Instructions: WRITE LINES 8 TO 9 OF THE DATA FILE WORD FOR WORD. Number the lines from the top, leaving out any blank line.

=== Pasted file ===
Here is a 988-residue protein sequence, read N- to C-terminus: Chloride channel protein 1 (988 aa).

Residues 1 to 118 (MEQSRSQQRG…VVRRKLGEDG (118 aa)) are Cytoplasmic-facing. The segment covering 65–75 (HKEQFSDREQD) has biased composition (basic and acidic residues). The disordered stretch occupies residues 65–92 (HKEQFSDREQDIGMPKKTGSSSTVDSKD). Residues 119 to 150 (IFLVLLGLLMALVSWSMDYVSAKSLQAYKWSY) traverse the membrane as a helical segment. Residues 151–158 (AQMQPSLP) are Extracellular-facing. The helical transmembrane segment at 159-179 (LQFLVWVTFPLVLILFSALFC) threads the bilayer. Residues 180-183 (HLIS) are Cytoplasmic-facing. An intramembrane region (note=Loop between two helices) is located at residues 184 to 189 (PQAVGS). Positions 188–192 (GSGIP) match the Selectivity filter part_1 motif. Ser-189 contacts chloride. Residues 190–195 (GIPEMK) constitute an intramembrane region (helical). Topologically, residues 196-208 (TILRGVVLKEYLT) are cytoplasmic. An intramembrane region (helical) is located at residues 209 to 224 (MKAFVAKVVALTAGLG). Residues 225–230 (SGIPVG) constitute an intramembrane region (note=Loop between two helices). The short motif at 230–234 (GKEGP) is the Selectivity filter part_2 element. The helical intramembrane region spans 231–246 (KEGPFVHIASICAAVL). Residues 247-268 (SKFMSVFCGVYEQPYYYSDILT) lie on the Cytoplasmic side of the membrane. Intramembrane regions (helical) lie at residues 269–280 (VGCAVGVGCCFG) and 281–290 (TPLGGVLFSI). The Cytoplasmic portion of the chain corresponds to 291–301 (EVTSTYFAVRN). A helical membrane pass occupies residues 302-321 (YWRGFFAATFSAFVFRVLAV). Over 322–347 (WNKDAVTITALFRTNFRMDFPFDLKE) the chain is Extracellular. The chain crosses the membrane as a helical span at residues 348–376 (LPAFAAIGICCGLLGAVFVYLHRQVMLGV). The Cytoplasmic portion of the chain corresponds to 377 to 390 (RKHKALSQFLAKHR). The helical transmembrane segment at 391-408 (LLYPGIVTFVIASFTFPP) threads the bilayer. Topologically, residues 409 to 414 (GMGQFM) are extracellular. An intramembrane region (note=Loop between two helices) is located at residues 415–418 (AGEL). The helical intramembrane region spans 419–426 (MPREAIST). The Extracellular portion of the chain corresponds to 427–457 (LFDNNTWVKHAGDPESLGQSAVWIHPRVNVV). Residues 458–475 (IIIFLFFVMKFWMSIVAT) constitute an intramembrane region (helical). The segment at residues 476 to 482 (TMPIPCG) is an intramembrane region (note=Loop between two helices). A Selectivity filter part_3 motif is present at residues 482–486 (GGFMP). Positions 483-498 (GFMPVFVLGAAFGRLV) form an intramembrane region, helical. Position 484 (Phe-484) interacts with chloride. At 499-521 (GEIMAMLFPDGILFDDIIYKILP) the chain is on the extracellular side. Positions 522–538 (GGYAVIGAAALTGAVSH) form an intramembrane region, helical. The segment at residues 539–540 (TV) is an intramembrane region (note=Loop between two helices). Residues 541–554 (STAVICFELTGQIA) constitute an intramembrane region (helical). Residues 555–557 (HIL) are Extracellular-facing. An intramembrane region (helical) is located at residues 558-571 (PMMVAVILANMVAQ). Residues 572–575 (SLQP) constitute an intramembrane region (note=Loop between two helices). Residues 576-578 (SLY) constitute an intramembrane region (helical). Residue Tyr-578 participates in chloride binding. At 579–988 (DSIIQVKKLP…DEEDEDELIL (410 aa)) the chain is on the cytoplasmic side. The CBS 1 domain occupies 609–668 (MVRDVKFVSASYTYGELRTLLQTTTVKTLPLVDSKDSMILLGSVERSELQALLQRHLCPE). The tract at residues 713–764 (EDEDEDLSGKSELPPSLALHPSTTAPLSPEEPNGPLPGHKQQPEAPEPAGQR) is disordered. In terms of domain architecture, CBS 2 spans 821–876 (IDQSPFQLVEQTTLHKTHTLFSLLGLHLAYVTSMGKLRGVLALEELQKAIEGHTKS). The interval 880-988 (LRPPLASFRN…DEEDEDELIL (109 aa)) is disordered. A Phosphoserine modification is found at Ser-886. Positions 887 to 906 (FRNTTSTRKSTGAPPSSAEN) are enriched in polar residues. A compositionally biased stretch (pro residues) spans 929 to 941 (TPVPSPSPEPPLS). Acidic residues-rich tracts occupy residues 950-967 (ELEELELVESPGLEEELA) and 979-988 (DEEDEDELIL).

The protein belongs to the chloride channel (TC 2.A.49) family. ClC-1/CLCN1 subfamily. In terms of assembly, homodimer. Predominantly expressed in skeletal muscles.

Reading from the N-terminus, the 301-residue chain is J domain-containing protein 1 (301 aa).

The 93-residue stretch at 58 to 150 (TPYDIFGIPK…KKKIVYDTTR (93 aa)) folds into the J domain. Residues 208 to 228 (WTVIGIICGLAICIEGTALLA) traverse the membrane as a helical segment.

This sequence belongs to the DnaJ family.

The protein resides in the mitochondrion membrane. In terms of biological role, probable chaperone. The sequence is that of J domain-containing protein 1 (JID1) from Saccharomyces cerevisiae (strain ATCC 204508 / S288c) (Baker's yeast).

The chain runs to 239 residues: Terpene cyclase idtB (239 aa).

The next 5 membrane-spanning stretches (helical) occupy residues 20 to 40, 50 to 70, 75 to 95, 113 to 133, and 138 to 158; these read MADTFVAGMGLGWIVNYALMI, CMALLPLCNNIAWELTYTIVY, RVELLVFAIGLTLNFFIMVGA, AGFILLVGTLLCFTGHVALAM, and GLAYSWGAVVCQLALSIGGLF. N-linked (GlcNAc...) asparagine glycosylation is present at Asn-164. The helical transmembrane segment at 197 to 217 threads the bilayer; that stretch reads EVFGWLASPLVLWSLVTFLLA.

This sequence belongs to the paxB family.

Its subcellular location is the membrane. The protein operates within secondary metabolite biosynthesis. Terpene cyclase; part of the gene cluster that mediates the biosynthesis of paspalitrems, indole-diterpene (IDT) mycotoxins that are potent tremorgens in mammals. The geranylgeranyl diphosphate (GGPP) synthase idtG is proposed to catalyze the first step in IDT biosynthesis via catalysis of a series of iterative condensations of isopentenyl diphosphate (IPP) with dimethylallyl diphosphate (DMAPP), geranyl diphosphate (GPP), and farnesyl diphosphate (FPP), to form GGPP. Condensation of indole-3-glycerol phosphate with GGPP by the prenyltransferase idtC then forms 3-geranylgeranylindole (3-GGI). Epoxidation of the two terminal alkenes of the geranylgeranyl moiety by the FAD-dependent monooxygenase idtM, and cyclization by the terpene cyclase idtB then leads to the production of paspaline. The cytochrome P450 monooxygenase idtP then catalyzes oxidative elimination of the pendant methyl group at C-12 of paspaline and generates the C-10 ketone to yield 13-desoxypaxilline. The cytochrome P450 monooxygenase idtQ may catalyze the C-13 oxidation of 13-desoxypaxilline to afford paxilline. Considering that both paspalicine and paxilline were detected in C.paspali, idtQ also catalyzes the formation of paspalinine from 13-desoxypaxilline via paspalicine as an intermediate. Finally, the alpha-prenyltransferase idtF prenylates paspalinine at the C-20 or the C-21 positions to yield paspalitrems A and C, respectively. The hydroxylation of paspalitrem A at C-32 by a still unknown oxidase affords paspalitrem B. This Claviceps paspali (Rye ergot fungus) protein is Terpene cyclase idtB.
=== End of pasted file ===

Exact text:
The chain runs to 239 residues: Terpene cyclase idtB (239 aa).

The next 5 membrane-spanning stretches (helical) occupy residues 20 to 40, 50 to 70, 75 to 95, 113 to 133, and 138 to 158; these read MADTFVAGMGLGWIVNYALMI, CMALLPLCNNIAWELTYTIVY, RVELLVFAIGLTLNFFIMVGA, AGFILLVGTLLCFTGHVALAM, and GLAYSWGAVVCQLALSIGGLF. N-linked (GlcNAc...) asparagine glycosylation is present at Asn-164. The helical transmembrane segment at 197 to 217 threads the bilayer; that stretch reads EVFGWLASPLVLWSLVTFLLA.